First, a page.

Like a Margarita on steroids
Margaritas are luscious. But maybe you’re ready for advanced imbibing?
Enter the Prado Cocktail, which takes Margarita magic to the next level. It substitutes maraschino liqueur for triple sec, making for edgier flavor. And it incorporates egg white, which adds a great-looking foamy head to the drink.
Looks good. Drinks better.
Recipe: The Prado Cocktail
The Prado Cocktail traditionally is made with tequila, maraschino liqueur, lime juice, and egg white. It’s even better with mezcal.
Egg whites add foamy fun to cocktails. But separating eggs can be a pain (plus there’s the raw-egg health risk). Well, good news! We’ve discovered a commercial egg-white substitute that’s easy to use and good quality. More in the Notes.
This recipe takes about 5 minutes to make and serves 1.
- 2 ounces blanco/silver tequila (though we like to substitute mezcal; see Notes)
- 1 ounce maraschino liqueur
- 1 ounce freshly squeezed lime juice
- 1 egg white (may substitute commercial cocktail foamer; see Notes)
- garnish of lime wheel or twist (optional)
- Combine all ingredients (except garnish) in a cocktail shaker half filled with ice (but see Notes for an alternative method). Shake very vigorously until the contents are well chilled and frothy (at least 30 seconds).
- Strain into a cocktail glass, preferably one that has been chilled. Add garnish, if desired, and serve.
- We generally use 1 egg white for every 1 or 2 drinks. You can get by with ½ egg white for 1 drink, but it’s such a bother trying to measure it out that we just use the whole white.
- Shaking egg whites with ice inhibits the creation of foam. So we often shake first without ice (we put all the ingredients – except ice and garnish – in a cocktail shaker and shake away). Then we add ice and shake again, just enough to chill the drink.
- The egg white in this drink gives a nice frothy head, which looks great. The foam also provides a pleasing mouthfeel. It doesn’t add flavor, though – it’s all about texture and appearance.
- But, as noted above: Egg white is a bit of a pain to deal with. And eggs carry a slight (but real) risk of salmonella. So many of us are reluctant to use egg whites in cocktails.
- Pasteurized egg whites and egg whites sold in cartons don’t work as well in cocktails as fresh eggs (we find it hard to create a satisfactory foam). And if you’re vegan, they’re still a no-go.
- One readily available substitute is aquafaba (the packing juice in cans of chickpeas). Just use about the same amount of aquafaba as you would egg whites (say, ¾ ounce).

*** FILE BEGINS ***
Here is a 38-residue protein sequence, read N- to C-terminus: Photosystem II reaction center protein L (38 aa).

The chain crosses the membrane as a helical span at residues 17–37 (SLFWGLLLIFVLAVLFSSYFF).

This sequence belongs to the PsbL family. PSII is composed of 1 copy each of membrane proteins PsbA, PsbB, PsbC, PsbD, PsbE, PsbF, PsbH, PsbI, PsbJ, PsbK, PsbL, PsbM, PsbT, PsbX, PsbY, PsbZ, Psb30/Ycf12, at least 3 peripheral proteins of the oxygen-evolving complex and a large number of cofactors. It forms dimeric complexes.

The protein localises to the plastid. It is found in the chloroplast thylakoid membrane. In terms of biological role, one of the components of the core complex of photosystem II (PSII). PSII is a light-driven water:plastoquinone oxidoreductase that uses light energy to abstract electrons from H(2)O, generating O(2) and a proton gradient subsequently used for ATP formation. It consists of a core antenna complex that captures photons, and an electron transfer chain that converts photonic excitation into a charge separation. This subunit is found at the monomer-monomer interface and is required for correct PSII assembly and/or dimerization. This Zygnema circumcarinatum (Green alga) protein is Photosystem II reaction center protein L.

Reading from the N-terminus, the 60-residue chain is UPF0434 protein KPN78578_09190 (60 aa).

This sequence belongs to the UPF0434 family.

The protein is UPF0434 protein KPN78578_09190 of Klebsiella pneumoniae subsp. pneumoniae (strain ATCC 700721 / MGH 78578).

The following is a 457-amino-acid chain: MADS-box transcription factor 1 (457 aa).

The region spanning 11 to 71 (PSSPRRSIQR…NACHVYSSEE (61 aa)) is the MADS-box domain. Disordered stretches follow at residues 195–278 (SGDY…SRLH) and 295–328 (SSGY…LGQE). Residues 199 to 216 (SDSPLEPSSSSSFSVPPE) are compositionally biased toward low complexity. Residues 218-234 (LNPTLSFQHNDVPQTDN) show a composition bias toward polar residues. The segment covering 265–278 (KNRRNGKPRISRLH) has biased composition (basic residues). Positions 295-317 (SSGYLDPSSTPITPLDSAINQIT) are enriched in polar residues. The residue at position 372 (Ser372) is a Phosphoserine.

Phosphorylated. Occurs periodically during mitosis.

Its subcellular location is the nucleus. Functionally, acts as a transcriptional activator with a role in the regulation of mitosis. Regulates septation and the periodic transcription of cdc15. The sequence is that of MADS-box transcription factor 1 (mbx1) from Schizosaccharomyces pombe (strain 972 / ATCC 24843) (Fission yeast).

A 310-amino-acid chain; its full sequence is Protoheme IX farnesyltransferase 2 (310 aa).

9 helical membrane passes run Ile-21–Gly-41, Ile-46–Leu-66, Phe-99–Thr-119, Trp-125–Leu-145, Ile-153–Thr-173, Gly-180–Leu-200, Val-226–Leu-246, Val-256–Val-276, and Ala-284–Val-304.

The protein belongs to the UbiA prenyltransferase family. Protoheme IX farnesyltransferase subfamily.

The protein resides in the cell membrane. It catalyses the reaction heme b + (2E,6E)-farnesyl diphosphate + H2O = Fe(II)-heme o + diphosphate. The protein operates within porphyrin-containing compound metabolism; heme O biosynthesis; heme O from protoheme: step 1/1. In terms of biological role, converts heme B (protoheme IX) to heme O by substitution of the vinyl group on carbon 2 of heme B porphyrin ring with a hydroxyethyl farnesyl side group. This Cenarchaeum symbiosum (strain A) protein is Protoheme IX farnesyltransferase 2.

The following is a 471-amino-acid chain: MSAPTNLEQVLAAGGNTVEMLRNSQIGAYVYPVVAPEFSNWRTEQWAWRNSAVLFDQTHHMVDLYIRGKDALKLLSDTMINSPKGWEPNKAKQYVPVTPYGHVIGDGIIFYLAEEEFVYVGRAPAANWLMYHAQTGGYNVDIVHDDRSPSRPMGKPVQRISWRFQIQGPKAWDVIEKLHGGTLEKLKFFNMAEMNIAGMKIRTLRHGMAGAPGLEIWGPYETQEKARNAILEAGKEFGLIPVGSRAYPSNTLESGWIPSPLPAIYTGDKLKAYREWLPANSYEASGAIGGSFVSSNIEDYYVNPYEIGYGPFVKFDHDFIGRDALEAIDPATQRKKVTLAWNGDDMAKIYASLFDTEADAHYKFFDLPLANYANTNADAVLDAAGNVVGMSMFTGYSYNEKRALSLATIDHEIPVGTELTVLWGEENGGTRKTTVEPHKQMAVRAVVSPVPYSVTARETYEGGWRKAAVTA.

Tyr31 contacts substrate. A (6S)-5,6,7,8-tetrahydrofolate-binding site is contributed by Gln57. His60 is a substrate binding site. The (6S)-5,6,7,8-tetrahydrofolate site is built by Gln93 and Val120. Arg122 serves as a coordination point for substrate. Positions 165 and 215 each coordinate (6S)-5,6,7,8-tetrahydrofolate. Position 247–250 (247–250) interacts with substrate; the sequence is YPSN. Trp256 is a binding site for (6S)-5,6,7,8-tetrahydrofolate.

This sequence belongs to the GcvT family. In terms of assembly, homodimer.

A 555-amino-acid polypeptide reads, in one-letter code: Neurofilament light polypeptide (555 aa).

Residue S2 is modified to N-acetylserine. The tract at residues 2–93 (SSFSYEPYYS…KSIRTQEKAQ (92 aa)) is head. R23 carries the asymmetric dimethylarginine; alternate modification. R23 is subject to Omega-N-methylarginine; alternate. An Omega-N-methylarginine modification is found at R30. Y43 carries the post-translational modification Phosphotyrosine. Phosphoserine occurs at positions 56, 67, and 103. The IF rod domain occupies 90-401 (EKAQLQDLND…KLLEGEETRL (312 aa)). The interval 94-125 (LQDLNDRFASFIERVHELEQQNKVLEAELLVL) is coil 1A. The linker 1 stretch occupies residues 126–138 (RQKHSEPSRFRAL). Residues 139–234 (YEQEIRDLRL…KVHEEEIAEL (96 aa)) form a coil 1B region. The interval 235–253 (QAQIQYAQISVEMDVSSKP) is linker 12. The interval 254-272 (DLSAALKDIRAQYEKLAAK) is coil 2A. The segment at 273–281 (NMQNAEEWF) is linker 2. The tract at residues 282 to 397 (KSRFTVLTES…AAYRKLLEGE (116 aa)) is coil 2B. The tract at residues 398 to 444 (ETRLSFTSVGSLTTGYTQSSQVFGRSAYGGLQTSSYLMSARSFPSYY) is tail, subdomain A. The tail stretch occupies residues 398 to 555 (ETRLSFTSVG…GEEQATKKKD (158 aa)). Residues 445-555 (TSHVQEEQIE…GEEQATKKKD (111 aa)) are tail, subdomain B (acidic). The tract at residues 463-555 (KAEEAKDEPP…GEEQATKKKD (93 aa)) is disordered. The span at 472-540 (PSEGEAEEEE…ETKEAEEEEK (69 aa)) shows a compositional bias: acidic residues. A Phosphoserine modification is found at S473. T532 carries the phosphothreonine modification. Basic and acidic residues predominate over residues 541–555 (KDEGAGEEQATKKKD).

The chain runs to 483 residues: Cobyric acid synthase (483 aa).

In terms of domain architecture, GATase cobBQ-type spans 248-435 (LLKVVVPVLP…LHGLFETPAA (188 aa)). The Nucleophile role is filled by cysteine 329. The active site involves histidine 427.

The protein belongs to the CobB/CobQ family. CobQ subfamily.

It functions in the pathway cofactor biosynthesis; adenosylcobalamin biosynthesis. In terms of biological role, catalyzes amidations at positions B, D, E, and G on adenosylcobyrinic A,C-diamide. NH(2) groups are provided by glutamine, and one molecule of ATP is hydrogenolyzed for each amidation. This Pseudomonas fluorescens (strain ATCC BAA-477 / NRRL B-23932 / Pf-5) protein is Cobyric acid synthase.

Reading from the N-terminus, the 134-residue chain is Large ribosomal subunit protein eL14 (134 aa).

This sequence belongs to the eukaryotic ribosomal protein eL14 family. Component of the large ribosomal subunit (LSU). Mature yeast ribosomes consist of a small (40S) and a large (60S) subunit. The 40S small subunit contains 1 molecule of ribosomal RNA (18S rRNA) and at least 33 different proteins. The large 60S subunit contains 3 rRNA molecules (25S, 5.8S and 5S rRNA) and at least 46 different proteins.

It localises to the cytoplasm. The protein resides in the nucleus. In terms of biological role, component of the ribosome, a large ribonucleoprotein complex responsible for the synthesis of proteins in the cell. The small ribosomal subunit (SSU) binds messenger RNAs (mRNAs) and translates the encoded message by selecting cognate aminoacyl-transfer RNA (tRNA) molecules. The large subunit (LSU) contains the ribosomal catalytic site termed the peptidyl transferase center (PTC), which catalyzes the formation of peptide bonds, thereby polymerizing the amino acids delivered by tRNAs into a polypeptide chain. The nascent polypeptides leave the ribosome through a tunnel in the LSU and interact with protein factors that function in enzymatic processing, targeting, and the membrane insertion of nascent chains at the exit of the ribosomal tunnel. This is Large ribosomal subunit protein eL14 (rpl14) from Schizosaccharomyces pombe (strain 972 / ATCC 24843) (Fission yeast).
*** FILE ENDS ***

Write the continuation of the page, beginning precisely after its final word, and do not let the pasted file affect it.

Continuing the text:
- Or you could use commercial egg-white foamer. Just add a tiny amount to the cocktail shaker and shake (with ice) as you normally would. Instant foam!
- We like the brand from Fee Brothers called, appropriately enough, Fee Foam. This comes in a 5-ounce bottle (it looks like a bottle of bitters). And, as with bitters, you need just a few dashes per cocktail – we use 3 or 4.
- We’ve also heard good things about Ms Betters Bitters Miraculous Foamer, but we haven’t tried that yet.
- Commercial foamer is very easy to use (plus it’s vegan). And unlike egg whites, it won’t separate from the drink – which is good if you’re a slow sipper.
- We haven’t been able to detect a flavor in commercial foamer (though some people claim it has a slight soapy taste).
- The only negative we’ve observed with commercial foamer: The mouthfeel isn’t quite as luxurious as that of a drink made with egg whites.
- The Prado Cocktail traditionally is made with silver (blanco) tequila. But we think mezcal works even better.
- All tequila is actually a form of mezcal, and both are made from the agave plant. Tequila is made only from blue agave, while mezcal can be made from many different agave species.
- Mezcal has a haunting, smoky flavor (because it’s usually produced in small batches over a wood or charcoal fire).
- Bottles of mezcal allegedly contain a “worm” – actually a moth larva (in other words, a caterpillar). In reality, though, most high-quality mezcals are wormless. Which might be a good or bad thing, depending on your point of view.
- The history of the Prado Cocktail is somewhat obscure. As far as we know, a recipe for it first appeared in print during the 1970s in Jones’ Complete Barguide, a compendium of some 4000 recipes. Beyond that, not much is known.
- BTW, “prado” means a grassy meadow or field in Spanish.
- Our recipe differs a bit from the standard formula, which calls for 1½ ounces tequila, ½ ounce maraschino liqueur, ¾ ounce lime juice, and ½ ounce egg white (about half an egg white). It’s good, but we think our version is better. Our recipe isn’t original – we’ve seen this variation many places on the interwebs. It may have originated at the Zig Zag Café in Seattle.
“Taste test time!” said Mrs. Kitchen Riffs, exchanging her glass for mine. “Which version do you like better, tequila or mezcal?”
“They’re both delish,” I said. “But I really like the one you’re drinking now. Let’s switch again.”
“I’m losing track of which is which,” said Mrs K R, handing me her glass.
“The mezcal version is definitely better,” I said. “More pizzazz.”
“You probably got the worm,” said Mrs K R.
Guess that’s why I’m wriggling with delight.
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